Vikings Stadium Myths Exposed, Exposed Part II

This is Part II in an epic series on Skol Girl’s epic justification for giving public money to Zygi Wilf so he can make his business more profitable, while offering us little in return. It is my understanding that the state earns around $19-20 million/year in tax revenue from the Vikings while they operate out of the Metrodome. Wilf wants a new stadium with twice the skyboxes as the current stadium, along with 21,000 parking places he can charge for. And, he wants, oh, $19-20 million/year of public money from us to make that happen.

Additionally, has anyone looked at the economy lately? Pretty rough, eh? But, in Skol Girl’s words, if you question giving $600,000,000 to Zygi Wilf’s unnecessary stadium project, you are committing “economic bigotry”.

Now, back to Skol Girl’s justification of this horrendous plan where she walks us through the myths that are keeping Zygi Wilf from collecting his welfare Wilfare checks.

Skol Girl:

Perception: Minnesota shouldn’t provide a new stadium for around 60 millionaire players and coaches and their billionaire owners.

Reality: The Minnesota Vikings employ 115 people other than the players and coaches.

That comes to $5,217,391.30 per person in public welfare to keep Zygi Wilf from forcing them to relocate to another city.

Skol Girl:

Including players and coaches, that number is closer to 200 employees, all living in Minnesota and paying property taxes, sales taxes, vehicle registration fees, transportation taxes, income taxes, etc. to the state of Minnesota.

That brings it down to only $3,000,000 in public welfare per employee that Zygi Wilf is trying to extract out of the public.

On a game day at the Metrodome, the Vikings organization supports 2,800 full- and part-time jobs.

I used to be one of them! Zygi Wilf wants to take those jobs away from Minnesotans if we don’t give his business $600,000,000. These are generally not high paying jobs, but they are jobs of people who really need the money. In fact, many of the people working jobs like these benefit from public programs that we would have a harder time paying for if we gave hundreds of millions of public dollars to Zygi Wilf’s private business.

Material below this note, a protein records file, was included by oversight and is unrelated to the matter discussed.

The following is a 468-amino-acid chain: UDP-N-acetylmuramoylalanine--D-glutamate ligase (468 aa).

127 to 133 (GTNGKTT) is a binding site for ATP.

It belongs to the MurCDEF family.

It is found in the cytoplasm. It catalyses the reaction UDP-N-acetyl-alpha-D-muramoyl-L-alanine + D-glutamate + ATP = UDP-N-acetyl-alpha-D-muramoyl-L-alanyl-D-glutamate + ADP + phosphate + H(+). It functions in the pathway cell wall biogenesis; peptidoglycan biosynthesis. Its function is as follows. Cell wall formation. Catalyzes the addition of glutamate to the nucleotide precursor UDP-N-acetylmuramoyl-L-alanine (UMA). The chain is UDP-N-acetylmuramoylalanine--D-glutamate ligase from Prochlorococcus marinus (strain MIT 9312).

Here is an offer to those 2,800 workers: We could either give Zygi Wilf $600,000,000 so you can drive out to Anoka to work concessions or clean the stadium, or we could cut each of you a check for $214,285 today. Take your pick.

Skol Girl:

While the players and coaches are wealthy, there are numerous people who aren’t wealthy who work either for or with the Vikings franchise. It is remarkably callous of the local media to play a part in screwing those folks out of a job.

Let’s be clear here: It’s Zygi Wilf that’s the callous business person who’s putting his personal fortune ahead of the lives of 2,800 low paid but hard working Minnesotans.

Incidentally, the Vikings treat their employees well. During the recent NFL lockout the Vikings did not lay-off their staff or reduce staff hours even though other NFL teams did. I think that’s surprisingly generous and fair considering it’s hard for an NFL team to generate revenue when the team’s players are locked out.

So we should give them $600,000,000 to thank them for doing this? Wouldn’t it be cheaper to provide unemployment benefits by, say, $599,000,000?

Skol Girl:

Perception: The Metrodome is still a viable facility that the Vikings could continue to use for years to come, especially now that it has a new roof and new turf.

Reality: While it’s true that the new roof is probably going to be good for several years to come, the Metrodome is an outmoded facility, a total relic when compared to modern stadium construction.